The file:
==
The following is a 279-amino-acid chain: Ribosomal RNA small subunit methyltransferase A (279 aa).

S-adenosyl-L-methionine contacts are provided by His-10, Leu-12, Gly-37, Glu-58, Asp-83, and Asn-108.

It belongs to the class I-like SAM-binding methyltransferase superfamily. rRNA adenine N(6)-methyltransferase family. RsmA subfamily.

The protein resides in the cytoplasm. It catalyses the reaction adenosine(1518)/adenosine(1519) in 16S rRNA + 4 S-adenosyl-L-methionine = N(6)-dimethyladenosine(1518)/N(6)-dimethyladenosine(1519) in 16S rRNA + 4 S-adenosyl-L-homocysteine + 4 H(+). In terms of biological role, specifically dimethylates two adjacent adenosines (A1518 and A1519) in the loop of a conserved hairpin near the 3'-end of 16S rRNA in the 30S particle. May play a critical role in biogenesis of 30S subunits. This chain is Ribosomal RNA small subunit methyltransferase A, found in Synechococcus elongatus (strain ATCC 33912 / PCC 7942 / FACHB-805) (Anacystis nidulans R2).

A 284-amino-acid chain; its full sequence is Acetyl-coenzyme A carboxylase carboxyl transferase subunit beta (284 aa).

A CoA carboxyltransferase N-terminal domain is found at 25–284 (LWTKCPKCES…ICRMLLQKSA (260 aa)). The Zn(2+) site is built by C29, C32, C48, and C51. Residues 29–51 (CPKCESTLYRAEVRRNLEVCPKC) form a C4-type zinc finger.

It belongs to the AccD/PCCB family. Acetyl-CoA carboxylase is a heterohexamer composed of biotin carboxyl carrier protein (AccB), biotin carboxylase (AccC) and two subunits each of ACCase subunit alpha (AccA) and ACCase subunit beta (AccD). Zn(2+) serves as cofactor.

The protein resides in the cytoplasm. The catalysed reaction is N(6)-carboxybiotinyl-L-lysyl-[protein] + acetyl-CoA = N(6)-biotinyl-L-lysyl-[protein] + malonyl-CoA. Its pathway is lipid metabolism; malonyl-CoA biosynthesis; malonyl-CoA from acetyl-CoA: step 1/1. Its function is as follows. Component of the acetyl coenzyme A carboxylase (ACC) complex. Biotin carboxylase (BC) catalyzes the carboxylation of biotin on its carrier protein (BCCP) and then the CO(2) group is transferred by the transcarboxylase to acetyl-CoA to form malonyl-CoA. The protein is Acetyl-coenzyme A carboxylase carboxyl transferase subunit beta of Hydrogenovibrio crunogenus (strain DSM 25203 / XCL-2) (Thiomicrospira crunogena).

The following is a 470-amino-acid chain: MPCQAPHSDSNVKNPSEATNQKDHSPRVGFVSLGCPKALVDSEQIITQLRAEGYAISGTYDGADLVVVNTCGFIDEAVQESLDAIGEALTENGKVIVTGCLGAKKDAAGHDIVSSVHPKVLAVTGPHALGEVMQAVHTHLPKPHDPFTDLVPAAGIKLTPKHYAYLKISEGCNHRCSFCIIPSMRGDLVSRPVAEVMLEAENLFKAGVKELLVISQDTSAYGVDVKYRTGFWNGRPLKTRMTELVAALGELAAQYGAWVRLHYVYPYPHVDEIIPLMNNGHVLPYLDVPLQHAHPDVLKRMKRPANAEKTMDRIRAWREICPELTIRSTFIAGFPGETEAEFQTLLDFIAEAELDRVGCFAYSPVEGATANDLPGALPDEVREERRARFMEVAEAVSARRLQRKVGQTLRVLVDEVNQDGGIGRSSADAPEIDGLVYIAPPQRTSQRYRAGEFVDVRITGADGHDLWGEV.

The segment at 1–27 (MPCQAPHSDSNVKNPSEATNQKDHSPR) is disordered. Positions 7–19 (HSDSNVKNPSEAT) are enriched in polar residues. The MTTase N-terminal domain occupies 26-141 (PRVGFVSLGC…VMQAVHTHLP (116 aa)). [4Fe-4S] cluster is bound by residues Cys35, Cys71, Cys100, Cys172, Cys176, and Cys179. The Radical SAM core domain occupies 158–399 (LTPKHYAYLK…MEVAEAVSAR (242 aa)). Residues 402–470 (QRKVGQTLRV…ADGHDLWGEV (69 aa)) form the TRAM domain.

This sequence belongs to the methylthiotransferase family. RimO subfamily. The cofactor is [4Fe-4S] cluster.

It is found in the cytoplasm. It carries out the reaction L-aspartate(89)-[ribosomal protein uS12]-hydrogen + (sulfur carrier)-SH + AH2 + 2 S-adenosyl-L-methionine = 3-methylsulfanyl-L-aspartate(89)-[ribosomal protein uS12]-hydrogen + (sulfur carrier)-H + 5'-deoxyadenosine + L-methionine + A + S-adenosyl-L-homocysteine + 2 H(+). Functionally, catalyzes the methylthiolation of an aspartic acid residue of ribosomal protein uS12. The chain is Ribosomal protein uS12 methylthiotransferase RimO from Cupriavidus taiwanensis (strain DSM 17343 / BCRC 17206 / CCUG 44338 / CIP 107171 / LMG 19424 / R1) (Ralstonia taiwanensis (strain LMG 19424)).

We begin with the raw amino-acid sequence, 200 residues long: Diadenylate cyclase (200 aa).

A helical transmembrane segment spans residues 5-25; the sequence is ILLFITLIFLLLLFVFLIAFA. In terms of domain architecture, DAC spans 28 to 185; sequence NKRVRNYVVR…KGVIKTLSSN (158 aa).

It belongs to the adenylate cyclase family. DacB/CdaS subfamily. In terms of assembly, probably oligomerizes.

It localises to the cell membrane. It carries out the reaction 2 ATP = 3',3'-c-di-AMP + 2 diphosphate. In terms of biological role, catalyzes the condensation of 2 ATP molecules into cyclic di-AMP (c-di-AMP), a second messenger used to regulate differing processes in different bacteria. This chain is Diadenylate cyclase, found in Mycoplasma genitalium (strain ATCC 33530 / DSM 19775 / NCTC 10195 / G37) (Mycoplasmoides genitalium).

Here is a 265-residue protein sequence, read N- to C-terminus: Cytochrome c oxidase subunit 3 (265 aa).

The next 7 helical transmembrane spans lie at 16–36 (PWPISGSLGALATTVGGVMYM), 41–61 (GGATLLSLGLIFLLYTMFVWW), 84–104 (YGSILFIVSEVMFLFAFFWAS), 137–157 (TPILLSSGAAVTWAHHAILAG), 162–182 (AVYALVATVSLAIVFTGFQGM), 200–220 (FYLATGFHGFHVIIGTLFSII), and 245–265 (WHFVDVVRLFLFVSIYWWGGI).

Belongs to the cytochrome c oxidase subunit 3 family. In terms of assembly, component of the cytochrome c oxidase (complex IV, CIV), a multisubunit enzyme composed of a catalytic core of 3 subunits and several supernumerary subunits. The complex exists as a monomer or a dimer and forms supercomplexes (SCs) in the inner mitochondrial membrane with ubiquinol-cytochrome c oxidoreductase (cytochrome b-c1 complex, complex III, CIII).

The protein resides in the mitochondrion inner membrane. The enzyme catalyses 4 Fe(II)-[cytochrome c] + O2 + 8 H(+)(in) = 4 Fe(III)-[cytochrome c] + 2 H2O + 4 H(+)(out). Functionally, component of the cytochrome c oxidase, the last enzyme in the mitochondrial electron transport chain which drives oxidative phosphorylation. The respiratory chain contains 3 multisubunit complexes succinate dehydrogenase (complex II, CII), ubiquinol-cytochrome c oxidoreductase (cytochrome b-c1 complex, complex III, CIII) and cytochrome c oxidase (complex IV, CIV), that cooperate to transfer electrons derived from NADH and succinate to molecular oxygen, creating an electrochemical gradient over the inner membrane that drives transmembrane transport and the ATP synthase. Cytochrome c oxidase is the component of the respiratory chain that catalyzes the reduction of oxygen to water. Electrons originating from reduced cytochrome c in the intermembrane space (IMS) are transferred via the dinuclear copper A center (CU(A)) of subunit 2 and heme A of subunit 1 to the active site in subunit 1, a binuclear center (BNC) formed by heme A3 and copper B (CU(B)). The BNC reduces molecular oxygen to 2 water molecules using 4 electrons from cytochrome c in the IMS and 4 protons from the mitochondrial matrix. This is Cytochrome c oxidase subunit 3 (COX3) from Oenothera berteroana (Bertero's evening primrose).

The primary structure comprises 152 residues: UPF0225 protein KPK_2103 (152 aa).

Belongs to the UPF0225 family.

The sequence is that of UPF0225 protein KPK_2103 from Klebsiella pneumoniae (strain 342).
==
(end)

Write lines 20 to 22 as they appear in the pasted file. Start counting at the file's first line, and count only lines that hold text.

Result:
The protein resides in the mitochondrion inner membrane. The enzyme catalyses 4 Fe(II)-[cytochrome c] + O2 + 8 H(+)(in) = 4 Fe(III)-[cytochrome c] + 2 H2O + 4 H(+)(out). Functionally, component of the cytochrome c oxidase, the last enzyme in the mitochondrial electron transport chain which drives oxidative phosphorylation. The respiratory chain contains 3 multisubunit complexes succinate dehydrogenase (complex II, CII), ubiquinol-cytochrome c oxidoreductase (cytochrome b-c1 complex, complex III, CIII) and cytochrome c oxidase (complex IV, CIV), that cooperate to transfer electrons derived from NADH and succinate to molecular oxygen, creating an electrochemical gradient over the inner membrane that drives transmembrane transport and the ATP synthase. Cytochrome c oxidase is the component of the respiratory chain that catalyzes the reduction of oxygen to water. Electrons originating from reduced cytochrome c in the intermembrane space (IMS) are transferred via the dinuclear copper A center (CU(A)) of subunit 2 and heme A of subunit 1 to the active site in subunit 1, a binuclear center (BNC) formed by heme A3 and copper B (CU(B)). The BNC reduces molecular oxygen to 2 water molecules using 4 electrons from cytochrome c in the IMS and 4 protons from the mitochondrial matrix. This is Cytochrome c oxidase subunit 3 (COX3) from Oenothera berteroana (Bertero's evening primrose).

The primary structure comprises 152 residues: UPF0225 protein KPK_2103 (152 aa).

Belongs to the UPF0225 family.